The date January 26 is one of immense current debate in Australia. Officially it’s the date of Australia Day, which supposedly celebrates the founding of Australia. To Aboriginal peoples it is a day of deep mourning and sadness, as the date commemorates over two centuries of oppression, bloodshed, and dispossession. To them and their many supporters, January 26 is Invasion Day.
The date commemorates the landing in 1788 of Arthur Phillip, in charge of the First Fleet and the first Governor of the colony of New South Wales.

Recently we have seen senators behaving in ways that seem stupid, or contrary to accepted public opinion. And then people will start jumping up and down and complaining that such a senator only got a tiny number of first preference votes. One commentator said that one senator, with 19 first preference votes, “couldnâ€™t muster more than 19 members of his extended family to vote for him”. This displays an ignorance of how senate counting works.

This evening I saw the Australia Brandenburg Orchestra with guest soloist Lixsania Fernandez, a virtuoso player of the viola da gamba, from Cuba. (Although she studied, and now lives, in Spain.) Lixsania is quite amazing: tall, statuesque, quite absurdly beautiful, and plays with a technique that encompasses the wildest of baroque extravagances as well as the most delicate and refined tenderness.
The trouble with the viol, being a fairly soft instrument, is that it’s not well suited to a large concert hall.

Here’s an example of a transportation problem, with information given as a table:
.transport table { width: 80%; table-layout: fixed;} th, td { text-align: center;} th { background: #DCDCDC;} Demands 300 360 280 340 220 750 100 150 200 140 35 Supplies 400 50 70 80 65 80 350 40 90 100 150 130 This is an example of a balanced, non-degenerate transportation problem.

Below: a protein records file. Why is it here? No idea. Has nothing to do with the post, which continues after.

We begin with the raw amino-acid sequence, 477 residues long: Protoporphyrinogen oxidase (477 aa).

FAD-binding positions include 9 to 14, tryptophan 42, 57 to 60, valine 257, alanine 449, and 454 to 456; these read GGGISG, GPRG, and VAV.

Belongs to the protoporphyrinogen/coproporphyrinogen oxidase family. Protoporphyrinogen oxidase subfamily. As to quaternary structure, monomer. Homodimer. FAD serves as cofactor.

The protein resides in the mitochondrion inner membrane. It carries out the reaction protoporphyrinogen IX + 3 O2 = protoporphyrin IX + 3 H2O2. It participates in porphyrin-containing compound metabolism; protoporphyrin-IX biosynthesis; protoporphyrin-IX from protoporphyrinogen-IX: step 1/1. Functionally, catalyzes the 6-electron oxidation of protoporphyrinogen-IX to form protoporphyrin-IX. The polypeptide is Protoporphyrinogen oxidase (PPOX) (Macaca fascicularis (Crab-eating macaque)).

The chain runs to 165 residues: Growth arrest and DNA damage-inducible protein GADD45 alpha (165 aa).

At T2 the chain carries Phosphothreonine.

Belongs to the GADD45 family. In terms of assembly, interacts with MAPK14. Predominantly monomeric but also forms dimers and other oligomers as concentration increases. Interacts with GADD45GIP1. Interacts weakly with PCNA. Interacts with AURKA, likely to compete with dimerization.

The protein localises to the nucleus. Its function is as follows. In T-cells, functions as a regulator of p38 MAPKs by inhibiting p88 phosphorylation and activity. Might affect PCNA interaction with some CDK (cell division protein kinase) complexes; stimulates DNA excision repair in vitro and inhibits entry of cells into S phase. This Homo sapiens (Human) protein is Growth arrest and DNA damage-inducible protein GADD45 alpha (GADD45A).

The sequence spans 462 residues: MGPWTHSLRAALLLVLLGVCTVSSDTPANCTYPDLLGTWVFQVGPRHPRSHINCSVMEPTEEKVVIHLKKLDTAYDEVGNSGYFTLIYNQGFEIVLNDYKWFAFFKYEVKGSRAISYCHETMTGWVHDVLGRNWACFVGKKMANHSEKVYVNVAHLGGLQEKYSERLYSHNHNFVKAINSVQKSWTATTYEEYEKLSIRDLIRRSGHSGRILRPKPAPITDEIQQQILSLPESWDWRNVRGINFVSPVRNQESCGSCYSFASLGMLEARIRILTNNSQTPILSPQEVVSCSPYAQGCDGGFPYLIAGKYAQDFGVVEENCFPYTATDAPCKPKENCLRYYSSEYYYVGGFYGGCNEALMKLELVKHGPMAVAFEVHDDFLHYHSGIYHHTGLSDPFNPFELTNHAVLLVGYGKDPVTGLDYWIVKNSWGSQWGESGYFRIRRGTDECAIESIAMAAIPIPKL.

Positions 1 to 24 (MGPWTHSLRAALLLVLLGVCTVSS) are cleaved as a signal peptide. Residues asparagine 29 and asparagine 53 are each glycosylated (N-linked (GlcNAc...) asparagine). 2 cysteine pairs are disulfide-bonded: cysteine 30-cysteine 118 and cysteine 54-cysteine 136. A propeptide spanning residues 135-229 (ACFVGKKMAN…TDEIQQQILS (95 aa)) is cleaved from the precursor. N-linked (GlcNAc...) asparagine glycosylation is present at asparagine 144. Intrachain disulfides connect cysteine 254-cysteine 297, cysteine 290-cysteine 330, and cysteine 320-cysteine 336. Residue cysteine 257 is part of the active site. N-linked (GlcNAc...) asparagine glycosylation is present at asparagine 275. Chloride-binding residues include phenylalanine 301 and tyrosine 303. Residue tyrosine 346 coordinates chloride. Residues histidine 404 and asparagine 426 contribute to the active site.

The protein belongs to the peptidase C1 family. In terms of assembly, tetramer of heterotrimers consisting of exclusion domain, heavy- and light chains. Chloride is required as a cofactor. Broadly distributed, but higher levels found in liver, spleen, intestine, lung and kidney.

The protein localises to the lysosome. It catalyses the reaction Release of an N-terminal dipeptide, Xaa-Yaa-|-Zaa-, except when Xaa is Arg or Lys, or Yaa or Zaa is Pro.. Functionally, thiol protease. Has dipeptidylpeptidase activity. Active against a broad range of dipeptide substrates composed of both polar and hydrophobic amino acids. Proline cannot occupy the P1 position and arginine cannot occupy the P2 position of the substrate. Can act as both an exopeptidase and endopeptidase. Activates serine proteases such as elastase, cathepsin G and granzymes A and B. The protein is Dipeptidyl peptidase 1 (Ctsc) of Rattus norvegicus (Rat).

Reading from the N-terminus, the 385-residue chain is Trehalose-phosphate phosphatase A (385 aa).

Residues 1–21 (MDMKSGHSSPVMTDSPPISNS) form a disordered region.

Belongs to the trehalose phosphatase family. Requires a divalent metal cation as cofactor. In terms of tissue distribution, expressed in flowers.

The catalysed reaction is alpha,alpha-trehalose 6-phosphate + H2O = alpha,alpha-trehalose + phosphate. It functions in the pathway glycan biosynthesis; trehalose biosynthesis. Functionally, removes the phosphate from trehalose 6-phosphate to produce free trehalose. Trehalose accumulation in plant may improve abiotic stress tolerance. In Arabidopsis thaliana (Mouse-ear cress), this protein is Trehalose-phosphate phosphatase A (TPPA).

For my elementary linear programming subject, the students (who are all pre-service teachers) use Excel and its Solver as the computational tool of choice. We do this for several reasons: Excel is software with which they’re likely to have had some experience, also it’s used in schools; it also means we don’t have to spend time and mental energy getting to grips with new and unfamiliar software. And indeed the mandated curriculum includes computer exploration, using either Excel Solver, or the Wolfram Alpha Linear Programming widget.

Here’s an example of a coloured tetrahedron:
hello

There’s a celebrated elementary result which claims that:
There are irrational numbers \(x\) and \(y\) for which \(x^y\) is rational.
The standard proof goes like this. Now, we know that \(\sqrt{2}\) is irrational, so let’s consider \(r=\sqrt{2}^\sqrt{2}\). Either \(r\) is rational, or it is not. If it is rational, then we set \(x=\sqrt{2}\), \(y=\sqrt{2}\) and we are done. If \(r\) is irrational, then set \(x=r\) and \(y=\sqrt{2}\). This means that \[ x^y=\left(\sqrt{2}^\sqrt{2}\right)^{\sqrt{2}}=\sqrt{2}^2=2 \] which is rational.

For years I have been running a blog and other web apps on a VPS running Ubuntu 14.04 and Apache - a standard LAMP system. However, after experimenting with some apps - temporarily installing them and testing them, only to discard them, the system was becoming a total mess. Worst of all, various MySQL files were ballooning out in size: the ibdata1 file in /var/lib/mysql was coming in at a whopping 37Gb (39568015360 bytes to be more accurate).

These are a class of root-finding methods; that is, for the numerical solution of a single nonlinear equation, developed by Alston Scott Householder in 1970. They may be considered a generalisation of the well known Newton-Raphson method (also known more simply as Newton’s method) defined by
\[ x\leftarrow x-\frac{f(x)}{f’(x)}. \]
where the equation to be solved is \(f(x)=0\).
From a starting value \(x_0\) a sequence of iterates can be generated by

The Joukowksy Transform is an elegant and simple way to create an airfoil shape.
Let \(C\) be a circle in the complex plane that passes through the point \(z=1\) and encompasses the point \(z=-1\). The transform is defined as
\[ \zeta=z+\frac{1}{z}. \]
We can explore the transform by looking at the circles centred at \((-r,0)\) with \(r<0\) and with radius \(1+r\):
\[ \|z-r\|=1+r \]
or in cartesian coordinates with parameter \(t\):